NEWPORT NEWS, VA — As the nation approaches the year-and-a-half mark of the COVID-19 pandemic, homeowners continue to reevaluate their living spaces, “with many looking for ways to put the ‘home’ back in a more functional house.”
That’s the key conclusion of a major new consumer survey conducted by Ferguson Bath, Kitchen & Lighting Gallery, in an effort to better understand how the global public-health crisis impacted trends in home renovation and updates. The survey, fielded this spring on behalf of Ferguson by G&S Business Communications, involved some 1,100 U.S. adults aged 18+, according to the Newport News, VA-based distributor of plumbing, lighting and related products.
The Ferguson survey, whose results were released in July, found that 64% of Americans made an update of some kind to their home, or a room in their home, during the pandemic. The most popular reasons for the update included being tired of the home’s current style (34%) and needing to make changes for better functionality (32%), Ferguson said.
The kitchen (47%) and the bathroom (44%) were the top choices when it comes to specific areas of the home people would want to redesign or upgrade based on spending more time at home during the COVID-19 pandemic. A growing number of Americans say they would want to redesign or upgrade their outdoor space (30% in 2021 compared to 23% in 2020), Ferguson reported.
Interestingly, the room people spent the most amount of time in last year compared to previous years was the living room (50%), with 33% of Americans working from home in their living rooms during the pandemic. A third (33%) spent more time in their bedrooms and nearly a third (32%) spent more time in the kitchen. Younger generations were more likely than older generations to say they spent more time in the bedroom and bathroom, but just as likely to say they spend more time in the living room.
“There are likely a number of reasons why the living room grew in importance over the past year, since it was used as a gathering place during quarantine, for home schooling and other activities,” Ferguson reported. “We may also see this trend, in part, because people who work from home often set up their workstation in their living rooms.”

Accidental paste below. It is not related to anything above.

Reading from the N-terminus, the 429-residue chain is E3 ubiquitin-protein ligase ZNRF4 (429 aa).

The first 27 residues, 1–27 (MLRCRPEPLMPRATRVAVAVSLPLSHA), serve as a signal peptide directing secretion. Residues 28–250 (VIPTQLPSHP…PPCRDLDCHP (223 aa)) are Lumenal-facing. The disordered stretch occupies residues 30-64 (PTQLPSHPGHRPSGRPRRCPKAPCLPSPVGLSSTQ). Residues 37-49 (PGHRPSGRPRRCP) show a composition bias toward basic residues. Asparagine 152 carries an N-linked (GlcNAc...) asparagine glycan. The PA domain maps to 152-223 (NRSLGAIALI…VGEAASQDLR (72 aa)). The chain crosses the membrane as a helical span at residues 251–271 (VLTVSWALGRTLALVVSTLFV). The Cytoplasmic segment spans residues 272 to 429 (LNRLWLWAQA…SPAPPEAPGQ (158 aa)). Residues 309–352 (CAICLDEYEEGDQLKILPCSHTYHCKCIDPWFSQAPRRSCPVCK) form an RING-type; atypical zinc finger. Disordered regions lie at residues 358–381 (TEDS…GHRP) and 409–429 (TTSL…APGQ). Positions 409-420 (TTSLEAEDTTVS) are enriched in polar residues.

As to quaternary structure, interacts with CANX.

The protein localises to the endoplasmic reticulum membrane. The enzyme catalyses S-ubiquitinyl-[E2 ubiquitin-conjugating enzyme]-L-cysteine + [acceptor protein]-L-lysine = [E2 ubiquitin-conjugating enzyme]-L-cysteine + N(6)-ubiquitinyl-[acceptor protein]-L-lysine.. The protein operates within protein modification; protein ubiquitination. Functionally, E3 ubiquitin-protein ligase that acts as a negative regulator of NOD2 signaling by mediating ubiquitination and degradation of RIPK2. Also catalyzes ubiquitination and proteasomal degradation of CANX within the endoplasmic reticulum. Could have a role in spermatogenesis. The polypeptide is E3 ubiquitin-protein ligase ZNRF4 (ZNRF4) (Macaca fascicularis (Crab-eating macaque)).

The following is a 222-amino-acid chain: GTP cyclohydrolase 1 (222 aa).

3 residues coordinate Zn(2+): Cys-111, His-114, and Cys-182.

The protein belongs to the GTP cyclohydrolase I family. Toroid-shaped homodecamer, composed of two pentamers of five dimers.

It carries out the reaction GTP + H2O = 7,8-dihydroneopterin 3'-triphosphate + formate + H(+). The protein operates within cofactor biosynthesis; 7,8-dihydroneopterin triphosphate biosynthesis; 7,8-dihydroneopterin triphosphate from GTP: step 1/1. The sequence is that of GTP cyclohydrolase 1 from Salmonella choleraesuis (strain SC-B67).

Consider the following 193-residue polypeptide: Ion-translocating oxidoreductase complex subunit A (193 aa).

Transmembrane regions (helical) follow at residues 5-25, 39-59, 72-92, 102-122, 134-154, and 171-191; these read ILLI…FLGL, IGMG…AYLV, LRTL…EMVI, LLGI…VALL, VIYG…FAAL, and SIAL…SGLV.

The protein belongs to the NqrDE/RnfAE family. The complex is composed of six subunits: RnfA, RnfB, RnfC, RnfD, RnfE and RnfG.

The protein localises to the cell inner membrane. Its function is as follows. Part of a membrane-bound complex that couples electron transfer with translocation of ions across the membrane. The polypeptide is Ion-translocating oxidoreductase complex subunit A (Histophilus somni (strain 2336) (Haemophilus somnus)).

Just over a third of respondents (34%) said they started working from home during the pandemic, Ferguson said. Within this group, a third said they have been working in the living room and a third have been working from an existing office, the company added.
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RESTON, VA — Last year’s imposition of antidumping and countervailing duties on wooden cabinets, vanities and components from China “continues to have a huge beneficial impact” for domestic cabinet suppliers, although other nations are allegedly evading the trade duties, according to the law firm contesting the imports on behalf of the Kitchen Cabinet Manufacturers Association.
According to Luke Meisner of Washington, DC-based Schagrin Associates, the latest import statistics made public by the U.S. Commerce Dept. reflect a significant monthly decline since 2020 in cabinet, vanity and component shipments from China, although imports of those products from Vietnam, Malaysia, Mexico, Indonesia and other countries “increased tremendously” after the AD/CVD duties were imposed on Chinese imports found to be in violation of antidumping laws.
“In 2021, Thailand is emerging as another potential significant source of imports,” Meisner informed the Reston, VA-based KCMA, which has been battling against allegedly government-subsidized Chinese imports of wooden cabinets, vanities and cabinets components, including doors, drawer fronts and face frames. KCMA members represent most of the cabinet industry’s largest domestic suppliers.
“Cambodia showed a large increase in 2020, but imports have moderated somewhat in 2021,” Meisner reported, attributing the slowdown to a preliminary determination of antidumping and countervailing duty evasion that was recently made by U.S. Customs agents regarding alleged transshipment through Cambodia.
“Our research continues to show that increased imports from countries other than China are due to a combination of transshipment of Chinese cabinets through these countries and new production facilities popping up in these countries,” Meisner observed.
The attorney informed KCMA officials that Schagrin Associates is “making significant inroads in combatting evasion of the AD/CVD duties through transshipment.” In addition, Meisner said, recent Congressional legislation could address what the attorney termed a “whack-a-mole” problem that occurs when trade remedy orders are put in place on imports from one country resulting in the U.S. becoming flooded with dumped or subsidized imports of that same product from a different country.
According to Meisner, Schagrin Associates continues to assist the Dept. of Justice in defending AD/CVD orders on Chinese imports from challenges by Chinese producers and importers. The KCMA has also filed charges with U.S. Customs officials regarding the alleged transshipment of Chinese cabinets through third countries, Meisner said.
“We anticipate that Customs will take strong enforcement action against…importers involving evasion schemes,” the attorney said.
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